4 Tips to Increase Positive Communication

Positive communication is the skill of conveying information in a positive manner. It is intended to increase the number of positive interactions while working toward building a friendly patient rapport. Here are four tips we can use during our interactions to increase positive communication.

1. Listen to your patients: Your first interaction is the most crucial opportunity to build rapport, and it sets the tone for the course of therapy. Patients are looking for reassurance that you are a provider they can trust, you understand their concerns, and that you will help them recover. Building rapport starts with letting patients tell their stories. The physical therapist needs to listen actively during this conversation. Incorporating statements such as “what I am hearing is…” while paraphrasing critical components of the patients’ narratives will both clarify the information for the therapist and show patients that their concerns are understood.

2. Tell patients what is right with them: During assessments, we are trained to pick up on everything that is wrong with patients, which is essential for treatment. However, we need to be careful about how we communicate this to patients. Some people may use this information to feel badly about themselves. Others will be relieved that their PT is confirming their symptoms. Regardless, all patients need to leave the clinic feeling a positive change, good about themselves, and optimistic for future sessions. You want physical therapy to be the highlight of their week. After every treatment, the therapist should share post-test changes, ask patients “what feels different”, and get excited about patients’ improvements.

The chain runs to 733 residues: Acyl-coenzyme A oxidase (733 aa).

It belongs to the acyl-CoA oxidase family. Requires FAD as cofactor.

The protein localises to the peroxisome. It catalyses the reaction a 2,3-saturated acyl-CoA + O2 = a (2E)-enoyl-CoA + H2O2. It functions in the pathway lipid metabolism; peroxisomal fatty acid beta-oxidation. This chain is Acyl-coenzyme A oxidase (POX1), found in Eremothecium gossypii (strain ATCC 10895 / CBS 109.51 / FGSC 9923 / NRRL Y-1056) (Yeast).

3. Talk at your patients’ level: Another way to facilitate positive communication is to communicate with your patients in a way that they can understand.  Very few patients will understand complex medical explanations and physical therapy jargon. Most patients will need a simplified scientific explanation followed by something to which they can more easily relate. Useful tools to aid understanding include using skeletal models, pictures, analogies, drawings, hand-outs, photos, videos, and written lists. Providing something that patients can take home with them, such as a video on their cell phone, will allow for extra time to process the information and can improve carryover between sessions.

4. Facilitate communication: Positive communication is a team effort, especially when coordinating smooth patient hand-offs. A good rule is to use who, what, when, where, and why phrases for clear communication. Instructions such as “after you finish your last exercise, Joanna will meet you at the front desk for scheduling since we do not have appointments scheduled next week” lets the patient know what will happen next, with whom they will be speaking, where this will occur, and the purpose of the communication. Clinic managers are also a great resource for increasing positive communication and can be introduced to every patient.

Positive communication is a powerful tool that we can use to build a friendly clinic atmosphere. It has the potential to transform our interactions and to increase our patients’ satisfaction with their care.